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Stephanie Chen

The NCAA Final Four Championship is bringing more than just crowds and basketball to New Orleans this weekend. It’s bringing some of the biggest names in music for the NCAA Big Dance Concert Series, including headliners Jimmy Buffett, KISS and The Black Keys.

KISS, Friay’s headliner, embodies ’70s nostalgia. The band rose to prominence with its catchy songs, stylized personas and elaborate performances resembling an underworld rave on steroids. KISS is known as much for its outlandish, comic-book aesthetic as for its music. Known for hits like “Beth” and “Rock n Roll All Nite,” the band sets the stage for hard rock and glam metal with mass appeal, popularizing loud guitars and louder hooks that could fill arenas. Those whose love for the KISS glory days has been confined to karaoke bars can rejoice – after a rocky reunion, the band is working on a new album.

American garage rock and blues found a popular revival with The Black Keys, the project of guitarist Dan Auerbach and drummer Patrick Carney. The duo began playing in their hometown of Akron, Ohio and built an underground fanbase. They accrued heavy financial losses touring until they agreed to have their music promoted in a Nissan commercial. With their 2010 Grammy-nominated album “Brothers,” produced by Danger Mouse, The Black Keys’ popularity skyrocketed, the band capturing audiences with their visceral hooks. For such a small band, the duo makes astonishingly powerful, seductive music – perhaps the reason why songs like “Tighten Up” and “Howlin’ For You” have become so ubiquitous. Their latest album, “El Camino,” was released earlier this year.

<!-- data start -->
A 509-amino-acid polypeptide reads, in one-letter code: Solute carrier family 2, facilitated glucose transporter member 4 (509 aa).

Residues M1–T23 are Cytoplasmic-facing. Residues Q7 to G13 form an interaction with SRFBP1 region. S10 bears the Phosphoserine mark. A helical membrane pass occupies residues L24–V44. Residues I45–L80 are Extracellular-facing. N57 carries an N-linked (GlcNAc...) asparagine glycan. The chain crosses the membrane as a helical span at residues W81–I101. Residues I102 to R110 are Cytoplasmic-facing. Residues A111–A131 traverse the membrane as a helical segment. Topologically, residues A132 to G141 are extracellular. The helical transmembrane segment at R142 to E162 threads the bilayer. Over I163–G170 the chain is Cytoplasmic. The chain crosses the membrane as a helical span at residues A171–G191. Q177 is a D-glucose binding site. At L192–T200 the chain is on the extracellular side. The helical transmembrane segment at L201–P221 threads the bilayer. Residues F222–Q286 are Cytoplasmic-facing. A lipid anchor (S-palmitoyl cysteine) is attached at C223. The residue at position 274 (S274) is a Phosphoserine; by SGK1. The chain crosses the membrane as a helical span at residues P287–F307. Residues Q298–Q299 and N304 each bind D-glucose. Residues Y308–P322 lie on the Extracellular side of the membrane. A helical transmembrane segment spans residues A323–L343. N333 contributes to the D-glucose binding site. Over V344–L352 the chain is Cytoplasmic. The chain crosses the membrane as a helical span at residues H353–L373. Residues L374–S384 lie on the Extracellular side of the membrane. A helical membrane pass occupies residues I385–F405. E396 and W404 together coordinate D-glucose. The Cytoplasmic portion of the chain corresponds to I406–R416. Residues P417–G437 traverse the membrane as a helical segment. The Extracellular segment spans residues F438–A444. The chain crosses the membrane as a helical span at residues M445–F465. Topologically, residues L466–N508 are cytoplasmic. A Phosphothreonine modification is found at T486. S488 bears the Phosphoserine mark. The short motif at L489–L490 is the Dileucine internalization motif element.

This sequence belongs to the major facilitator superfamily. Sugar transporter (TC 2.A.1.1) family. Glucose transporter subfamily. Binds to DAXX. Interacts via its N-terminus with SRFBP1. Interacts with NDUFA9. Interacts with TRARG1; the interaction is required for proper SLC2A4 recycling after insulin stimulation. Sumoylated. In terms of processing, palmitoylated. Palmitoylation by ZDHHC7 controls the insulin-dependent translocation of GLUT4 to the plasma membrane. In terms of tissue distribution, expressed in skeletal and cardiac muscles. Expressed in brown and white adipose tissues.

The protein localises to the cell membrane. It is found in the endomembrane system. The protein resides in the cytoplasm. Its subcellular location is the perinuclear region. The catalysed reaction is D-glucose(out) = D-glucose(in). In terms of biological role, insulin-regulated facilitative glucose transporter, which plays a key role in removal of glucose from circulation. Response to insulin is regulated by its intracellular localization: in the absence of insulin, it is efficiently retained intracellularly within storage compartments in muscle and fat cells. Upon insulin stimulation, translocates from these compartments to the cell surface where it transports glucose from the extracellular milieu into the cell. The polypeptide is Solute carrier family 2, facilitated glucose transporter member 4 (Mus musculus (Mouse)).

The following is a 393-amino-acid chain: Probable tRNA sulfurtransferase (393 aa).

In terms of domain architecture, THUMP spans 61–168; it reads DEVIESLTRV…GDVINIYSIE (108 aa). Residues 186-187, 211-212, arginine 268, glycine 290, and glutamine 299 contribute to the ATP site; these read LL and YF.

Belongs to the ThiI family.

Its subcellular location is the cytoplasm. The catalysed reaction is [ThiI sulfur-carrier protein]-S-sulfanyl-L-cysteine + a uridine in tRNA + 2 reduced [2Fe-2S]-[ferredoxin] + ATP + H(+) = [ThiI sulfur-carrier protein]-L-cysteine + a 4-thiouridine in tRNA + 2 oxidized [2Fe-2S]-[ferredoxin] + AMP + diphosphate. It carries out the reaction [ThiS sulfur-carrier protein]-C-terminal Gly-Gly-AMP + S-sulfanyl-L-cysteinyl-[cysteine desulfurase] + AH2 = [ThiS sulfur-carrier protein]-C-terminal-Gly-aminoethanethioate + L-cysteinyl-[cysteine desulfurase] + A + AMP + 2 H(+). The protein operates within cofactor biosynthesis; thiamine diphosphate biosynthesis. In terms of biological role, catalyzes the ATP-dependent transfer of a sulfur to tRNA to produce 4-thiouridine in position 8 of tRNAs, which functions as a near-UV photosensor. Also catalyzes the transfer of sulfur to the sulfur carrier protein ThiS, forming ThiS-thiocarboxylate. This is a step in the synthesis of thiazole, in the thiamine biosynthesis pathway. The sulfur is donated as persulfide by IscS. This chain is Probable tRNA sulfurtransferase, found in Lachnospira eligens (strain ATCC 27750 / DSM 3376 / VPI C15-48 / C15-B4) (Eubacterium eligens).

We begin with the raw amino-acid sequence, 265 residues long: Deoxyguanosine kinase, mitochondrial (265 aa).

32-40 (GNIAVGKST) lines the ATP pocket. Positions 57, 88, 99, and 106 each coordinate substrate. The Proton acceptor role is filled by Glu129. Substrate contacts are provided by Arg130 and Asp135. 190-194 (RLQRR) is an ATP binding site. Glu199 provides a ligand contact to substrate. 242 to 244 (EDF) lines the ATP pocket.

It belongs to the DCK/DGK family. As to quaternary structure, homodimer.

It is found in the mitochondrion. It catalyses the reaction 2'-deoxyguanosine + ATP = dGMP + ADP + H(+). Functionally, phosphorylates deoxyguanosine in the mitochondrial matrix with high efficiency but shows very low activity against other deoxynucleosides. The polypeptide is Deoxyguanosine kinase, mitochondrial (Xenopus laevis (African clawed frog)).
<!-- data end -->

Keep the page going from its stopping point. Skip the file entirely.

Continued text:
If there’s one thing lacking in the paradise of New Orleans springtime, that thing is cheeseburgers. Fear not – Jimmy Buffett promises to restore his vision of tropical eternity to the rest of the world on Sunday. Buffett wasn’t always an entrepreneur, however, with his Caribbean restaurants, beer and computer games. At the beginning of his career, he busked in New Orleans, lost gigs, divorced and made two wildly unsuccessful albums. Disappointed, he moved to Key West, Fla., where his time working on a fishing boat changed his life forever. He started recording the beach-bum classics that would define his career shortly after. He has since released more than forty albums featuring classics like “Cheeseburger in Paradise” and “Margaritaville,” music essential to any flower-shirted summer barbeque. Expect to see his fans, who call themselves “Parrotheads,” out in full force.

The NCAA Big Dance Concert Series will begin Friday in Woldenberg Park. Admission is free.